The NITI Aayog’s Draft National Energy Policy has evoked strong reaction from the ruling party BJP. No sooner was the draft made public, its proposal to corporatise the seven subsidiaries of Coal India Ltd into independent companies came in for criticism. National Spokesperson BJP and energy expert Narendra Taneja said, “Breaking up Coal India into several independent companies is not a good idea. There is no such thinking, no such plan in the party or in the government.” “The NDA government has transformed Coal India into a great performer in a short period of just three years. The focus is entirely on better production, better technology and better overall delivery,” he added.
The government think-tank has proposed allowing Coal India’s seven subsidiaries to compete against one another in an open coal market. The draft is broadly based on four key objectives: access at affordable prices, improved security and independence, greater sustainability and economic growth. It has also identified seven areas of intervention and has suggested optimisation in each of them. These are energy consumption by businesses, households, transportation and agriculture, energy efficiency/de-carbonisation measures on the demand side, production and distribution of coal, electricity generation and transmission and distribution. In addition to these, the NITI Aayog has suggested augmenting supply of oil and gas, both by domestic exploration and production and through acquisition of overseas acreages. Refining and distribution of oil and gas and installation, generation and distribution of renewable energy have also been identified for interventions.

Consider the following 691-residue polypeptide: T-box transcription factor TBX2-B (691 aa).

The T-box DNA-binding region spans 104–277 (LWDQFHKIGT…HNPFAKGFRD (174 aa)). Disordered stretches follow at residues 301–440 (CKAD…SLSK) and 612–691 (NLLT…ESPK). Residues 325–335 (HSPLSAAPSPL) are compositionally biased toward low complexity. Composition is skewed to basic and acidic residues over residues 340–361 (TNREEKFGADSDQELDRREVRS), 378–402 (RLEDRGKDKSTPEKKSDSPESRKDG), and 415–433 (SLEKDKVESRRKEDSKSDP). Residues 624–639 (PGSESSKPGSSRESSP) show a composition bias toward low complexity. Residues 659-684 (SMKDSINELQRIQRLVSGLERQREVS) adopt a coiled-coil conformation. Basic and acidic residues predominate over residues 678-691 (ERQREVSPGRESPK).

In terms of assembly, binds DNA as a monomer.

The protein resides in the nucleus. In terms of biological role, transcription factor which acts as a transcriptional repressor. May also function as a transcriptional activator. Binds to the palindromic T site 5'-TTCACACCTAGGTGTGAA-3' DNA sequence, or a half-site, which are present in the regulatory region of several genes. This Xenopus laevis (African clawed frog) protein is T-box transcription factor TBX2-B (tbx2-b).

The draft also says that the share of solar and wind is expected to be 14-18 per cent and 9-11 per cent in electricity, and 3-5 per cent and 2-3 per cent in the primary commercial energy mix by 2040. However, oil and gas would have almost maintained their shares of 26 per cent and 6.5 per cent in 2015-16 to 25-27 per cent and 8-9 per cent in 2040, respectively. This will be in spite of a more than three-fold increase in gas consumption, owing to large increase in total energy, the increase in gas would be less in percentage terms. While coal is likely to rise in absolute terms (nearly double), in relative terms, its contribution is expected to reduce from 58 per cent in 2015 to 44-50 per cent in 2040.
The overall share of fossil fuels is expected to come down from 81 per cent in 2012 to 78 per cent by 2040. In terms of import dependence for oil and gas is estimated to rise to 81-88 per cent and 35-51 per cent by 2040. Therefore, while registering a 2.7-3.2 times growth in energy supply, the country’s dependence on overseas supply is expected to increase.